Interview: Choreographer Mark Murphy – 'It feels like the kind of theatre only I could make'
V-TOL company is back with an explosive new show, Out Of This World, at Dance International Glasgow that's part medical drama, part love story
With matters of life and death happening on a daily basis, it's no wonder the medical world makes for such good fiction. Fascinated by what he calls 'the inherent drama' of the hospital environment, Mark Murphy has created a show that takes place inside the mind of one woman in a comatose state, as she wrestles with aspects of her life.
Blending film, theatre, animation, aerial choreography and special effects, Out Of This World heralds the return of Murphy's acclaimed company, V-TOL, which ran from 1991–2001. Since then Murphy, who started his career as a choreographer before moving into filmmaking, writing, directing and aerial work, has spent most of his time outdoors directing large productions such as the Commonwealth Games ceremonies in Manchester, Melbourne and Glasgow.
But when you're used to hitting audiences between the eyes with the wow factor, how do you dial it down to a whisper for the sake of a meaningful narrative? 'It's always a danger, because you can get carried away with the spectacle and people saying wow, that was really amazing what you did with your bodies,' says Murphy. 'But it doesn't interest me in the slightest to do a show that just says "look how clever we are". The story has to grab people first before anything else and have a mainline to their heart, otherwise it's all kind of useless.
'So we had to find ways to express what the characters are feeling, and let that be the springboard for what happens next – whether that's two people sitting in a room crying or people flying, film projections, explosive pyrotechnic action and special effects. They're all spokes coming off the same hub, which is the story – and that came from me banging away at a keyboard for the past few years.'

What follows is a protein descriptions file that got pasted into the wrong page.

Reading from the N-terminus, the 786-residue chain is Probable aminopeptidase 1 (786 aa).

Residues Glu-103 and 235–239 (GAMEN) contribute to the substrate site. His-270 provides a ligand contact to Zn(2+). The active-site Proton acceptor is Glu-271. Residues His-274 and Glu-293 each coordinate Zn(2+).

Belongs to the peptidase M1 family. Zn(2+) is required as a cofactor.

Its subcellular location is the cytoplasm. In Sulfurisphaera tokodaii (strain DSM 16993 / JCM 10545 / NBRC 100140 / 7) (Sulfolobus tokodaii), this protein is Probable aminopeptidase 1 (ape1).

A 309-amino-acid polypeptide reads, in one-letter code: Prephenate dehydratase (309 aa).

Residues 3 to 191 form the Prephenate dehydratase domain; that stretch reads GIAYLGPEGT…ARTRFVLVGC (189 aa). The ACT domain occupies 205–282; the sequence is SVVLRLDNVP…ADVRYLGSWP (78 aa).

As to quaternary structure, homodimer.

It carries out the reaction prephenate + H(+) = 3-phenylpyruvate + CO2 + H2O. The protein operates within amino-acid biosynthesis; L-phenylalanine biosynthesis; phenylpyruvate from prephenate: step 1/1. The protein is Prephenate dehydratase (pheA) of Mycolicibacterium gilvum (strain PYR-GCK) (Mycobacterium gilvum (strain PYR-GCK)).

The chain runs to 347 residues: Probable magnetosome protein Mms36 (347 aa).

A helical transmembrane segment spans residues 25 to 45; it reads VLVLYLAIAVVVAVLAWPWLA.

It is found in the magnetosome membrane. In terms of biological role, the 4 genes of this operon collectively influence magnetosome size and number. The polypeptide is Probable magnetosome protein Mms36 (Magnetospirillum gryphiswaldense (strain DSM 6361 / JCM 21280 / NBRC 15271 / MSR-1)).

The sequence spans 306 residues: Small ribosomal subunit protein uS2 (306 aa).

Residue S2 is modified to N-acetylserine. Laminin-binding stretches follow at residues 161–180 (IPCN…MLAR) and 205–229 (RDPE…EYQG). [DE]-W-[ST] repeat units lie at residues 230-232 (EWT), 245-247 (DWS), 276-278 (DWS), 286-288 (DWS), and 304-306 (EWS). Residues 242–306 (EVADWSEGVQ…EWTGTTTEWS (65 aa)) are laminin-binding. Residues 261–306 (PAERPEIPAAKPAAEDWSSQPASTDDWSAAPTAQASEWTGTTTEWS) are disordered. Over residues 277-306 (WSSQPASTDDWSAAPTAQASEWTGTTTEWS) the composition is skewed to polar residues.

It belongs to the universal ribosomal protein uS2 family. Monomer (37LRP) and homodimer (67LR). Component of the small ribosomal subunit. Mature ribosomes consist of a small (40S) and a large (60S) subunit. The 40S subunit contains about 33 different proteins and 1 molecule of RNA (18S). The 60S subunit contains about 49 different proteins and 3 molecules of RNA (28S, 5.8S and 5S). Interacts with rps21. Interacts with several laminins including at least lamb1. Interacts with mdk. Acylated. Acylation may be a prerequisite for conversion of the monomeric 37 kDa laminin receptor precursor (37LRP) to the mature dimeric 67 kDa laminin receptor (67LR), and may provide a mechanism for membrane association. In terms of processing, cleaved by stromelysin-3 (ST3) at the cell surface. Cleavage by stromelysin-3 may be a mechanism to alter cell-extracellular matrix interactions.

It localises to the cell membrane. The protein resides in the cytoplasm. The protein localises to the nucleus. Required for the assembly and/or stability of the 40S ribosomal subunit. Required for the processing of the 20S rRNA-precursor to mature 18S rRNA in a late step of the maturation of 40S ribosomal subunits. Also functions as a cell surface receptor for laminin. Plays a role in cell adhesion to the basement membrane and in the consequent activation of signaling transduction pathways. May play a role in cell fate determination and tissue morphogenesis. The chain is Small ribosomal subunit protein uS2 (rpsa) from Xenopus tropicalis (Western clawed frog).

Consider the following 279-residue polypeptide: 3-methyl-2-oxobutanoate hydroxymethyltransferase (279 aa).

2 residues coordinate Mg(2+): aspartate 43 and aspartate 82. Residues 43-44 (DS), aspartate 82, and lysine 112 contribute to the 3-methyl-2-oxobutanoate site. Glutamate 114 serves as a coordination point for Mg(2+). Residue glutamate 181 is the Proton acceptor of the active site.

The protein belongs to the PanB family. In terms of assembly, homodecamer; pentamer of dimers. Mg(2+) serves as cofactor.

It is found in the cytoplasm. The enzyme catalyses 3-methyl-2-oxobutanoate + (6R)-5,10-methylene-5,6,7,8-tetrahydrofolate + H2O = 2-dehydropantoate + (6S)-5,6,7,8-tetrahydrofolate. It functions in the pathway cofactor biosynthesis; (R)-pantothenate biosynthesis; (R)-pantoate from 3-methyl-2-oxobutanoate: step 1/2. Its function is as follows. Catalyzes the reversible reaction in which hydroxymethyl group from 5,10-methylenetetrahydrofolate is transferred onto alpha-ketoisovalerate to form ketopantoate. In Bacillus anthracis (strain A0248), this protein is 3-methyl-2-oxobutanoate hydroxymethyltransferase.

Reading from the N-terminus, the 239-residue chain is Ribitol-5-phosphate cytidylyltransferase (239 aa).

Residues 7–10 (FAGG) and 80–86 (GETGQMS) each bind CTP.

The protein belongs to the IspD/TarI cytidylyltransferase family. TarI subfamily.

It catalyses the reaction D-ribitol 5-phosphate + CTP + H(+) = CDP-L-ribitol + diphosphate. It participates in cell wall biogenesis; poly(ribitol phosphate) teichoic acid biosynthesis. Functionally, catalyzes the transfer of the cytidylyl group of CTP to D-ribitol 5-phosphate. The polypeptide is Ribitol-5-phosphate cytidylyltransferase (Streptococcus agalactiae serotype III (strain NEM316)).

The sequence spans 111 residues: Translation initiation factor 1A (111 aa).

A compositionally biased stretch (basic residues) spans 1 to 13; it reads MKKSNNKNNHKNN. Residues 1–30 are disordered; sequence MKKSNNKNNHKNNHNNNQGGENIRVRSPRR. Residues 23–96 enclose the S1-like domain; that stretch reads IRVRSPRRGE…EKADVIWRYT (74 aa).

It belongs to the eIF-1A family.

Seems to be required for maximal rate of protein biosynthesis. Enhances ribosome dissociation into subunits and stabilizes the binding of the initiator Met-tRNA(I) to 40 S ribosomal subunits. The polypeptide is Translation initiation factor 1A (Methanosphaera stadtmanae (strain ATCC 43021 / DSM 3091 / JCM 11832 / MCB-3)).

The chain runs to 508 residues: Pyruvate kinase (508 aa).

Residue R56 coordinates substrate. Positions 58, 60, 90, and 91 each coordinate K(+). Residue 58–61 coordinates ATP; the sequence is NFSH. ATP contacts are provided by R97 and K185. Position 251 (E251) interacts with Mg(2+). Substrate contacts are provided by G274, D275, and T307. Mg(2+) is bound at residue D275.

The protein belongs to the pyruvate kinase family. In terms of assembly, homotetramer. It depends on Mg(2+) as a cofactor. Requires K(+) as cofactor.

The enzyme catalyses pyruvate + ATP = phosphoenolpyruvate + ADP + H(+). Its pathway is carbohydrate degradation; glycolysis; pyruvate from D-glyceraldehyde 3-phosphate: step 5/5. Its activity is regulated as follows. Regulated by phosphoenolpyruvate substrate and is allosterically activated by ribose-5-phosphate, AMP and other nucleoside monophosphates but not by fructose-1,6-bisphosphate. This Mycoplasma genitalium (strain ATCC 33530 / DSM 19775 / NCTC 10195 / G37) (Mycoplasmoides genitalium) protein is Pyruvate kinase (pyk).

When Murphy says 'a few years', what he actually means is seven – because that's how long Out Of This World has been gestating inside him. Along the way he's picked up skills and knowledge from a decade of large-scale outdoor shows. 'The beauty of it for me is I've been able to bring lots of different forms to the show from all the other things I've been doing,' he says. 'So it feels like the kind of theatre only I could make because it's got my DNA in it from those other experiences that are all coming to bear in the one show.'
That said, Murphy is keen to point out that aerial flips and tricks are only one part of what the show has to offer. Underneath the technical wizardry lies the tale of a couple desperately clinging on to their relationship. 'If you strip everything away, it's a very simple love story between two people,' says Murphy. 'It's really tender and funny, with a huge emotional punch. I think people will walk out reflecting on how precious life is and what a fine line we tread sometimes – and I hope they'll be feeling a bit emotionally exhausted and holding on a little tighter to their nearest and dearest.'
Out Of This World; Tramway, Glasgow Fri 19 & Sat 20 May, also touring the UK throughout Apr and May.